The Spanish government is working urgently to agree a deal with Gibraltar in order to prevent the disruption for workers who cross into the territory for work. If no deal is reached, there could be serious disruption to the 15,000 people who cross the border to work in Gibraltar every day. Negotiators on both sides are hoping a deal can be reached by mid-November before three-way talks between Spain, Gibraltar and the UK.
Any overarching deal with the EU will not include Gibraltar, meaning Spain and the UK must agree a treaty separately.
However, any decision from the Spanish government to move the British Overseas Territory into alignment may once again flare up tensions over Gibraltar’s sovereignty.
Arancha Gonzalez, Spain’s foreign minister told the Financial Times: “On the Spanish side, we will leave no stone unturned to get to a deal.
“If we don’t do this the border of Europe will be Gibraltar, with all the consequences that this has, but if we invest in a deal, we can create this space of shared prosperity that we have been talking about for a while.
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“On the big sovereignty issue, we know where things stand — we will not renounce sovereignty, nor will the UK — but, below that, on the things that matter for everyday life, we know that we can make it smoother, we can make it simpler, we can make it less costly.”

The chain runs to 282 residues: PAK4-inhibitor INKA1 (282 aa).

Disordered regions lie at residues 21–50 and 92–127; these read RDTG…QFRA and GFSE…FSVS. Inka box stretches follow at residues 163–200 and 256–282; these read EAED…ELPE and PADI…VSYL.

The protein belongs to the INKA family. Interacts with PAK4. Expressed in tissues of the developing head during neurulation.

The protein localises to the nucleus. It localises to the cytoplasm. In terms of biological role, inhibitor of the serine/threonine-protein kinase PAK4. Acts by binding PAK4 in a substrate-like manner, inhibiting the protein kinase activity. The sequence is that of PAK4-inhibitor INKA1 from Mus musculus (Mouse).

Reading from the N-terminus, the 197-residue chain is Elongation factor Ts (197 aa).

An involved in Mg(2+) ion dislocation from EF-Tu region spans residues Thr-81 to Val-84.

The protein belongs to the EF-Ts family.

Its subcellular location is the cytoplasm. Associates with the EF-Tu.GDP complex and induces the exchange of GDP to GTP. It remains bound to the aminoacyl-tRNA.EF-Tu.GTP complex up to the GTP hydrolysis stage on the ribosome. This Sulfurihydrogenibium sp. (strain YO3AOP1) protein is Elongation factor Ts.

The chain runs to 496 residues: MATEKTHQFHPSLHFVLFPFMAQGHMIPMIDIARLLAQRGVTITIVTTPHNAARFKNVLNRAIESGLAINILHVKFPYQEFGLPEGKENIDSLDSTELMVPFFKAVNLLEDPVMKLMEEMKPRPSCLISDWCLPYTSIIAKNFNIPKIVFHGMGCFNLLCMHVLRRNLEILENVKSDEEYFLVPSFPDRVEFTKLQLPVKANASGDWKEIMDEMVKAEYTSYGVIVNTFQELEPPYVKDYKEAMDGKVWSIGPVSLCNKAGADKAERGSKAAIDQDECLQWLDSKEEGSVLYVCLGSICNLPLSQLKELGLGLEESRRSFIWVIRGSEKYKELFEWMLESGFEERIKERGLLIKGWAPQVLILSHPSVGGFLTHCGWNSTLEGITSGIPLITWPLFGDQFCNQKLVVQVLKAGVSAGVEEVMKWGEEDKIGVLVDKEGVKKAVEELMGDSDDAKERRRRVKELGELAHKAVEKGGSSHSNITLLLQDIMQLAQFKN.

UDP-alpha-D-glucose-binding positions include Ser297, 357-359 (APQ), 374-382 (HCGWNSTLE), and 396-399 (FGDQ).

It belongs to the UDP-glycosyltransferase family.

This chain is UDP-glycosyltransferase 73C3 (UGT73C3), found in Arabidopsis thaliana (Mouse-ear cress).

Gibraltar’s chief minister Fabian Picardo said: “It is becoming a tighter and tighter timetable and we need to step up a gear.
“We are ready to deliver a deal so long as it is sovereignty neutral and positive for all sides.”
Commenting on the deal, a spokesperson for the UK Government claimed ministers are working hard to find a solution.
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The spokesperson also insisted talks will fulfil the wellbeing of the territory.
Gibraltar has been classed a British Overseas Territory since 1713 under the Treaty of Utrecht.
Its sovereignty since then has been fiercely protected by UK officials, although House of Commons Speaker, Sir Lindsay Hoyle has stated residents should be given the chance to decide on their future if they want to.
Speaking earlier this month, he told Spanish news agency, EFE: “Only the people of Gibraltar have the right to decide over their own future.
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"It’s not that I believe we have a right on Gibraltar, far from it.
"It’s not our right to give away and it’s not our right to keep.
"If the people of Gibraltar decide next week that they want to join Spain, who would I be to stop it?
"There is a shared border, which is economically important for both parties.
“I believe that this relationship must be preserved and built on it.”
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In 2002, the territory voted 99 percent to reject any shared sovereignty between the UK and Spain.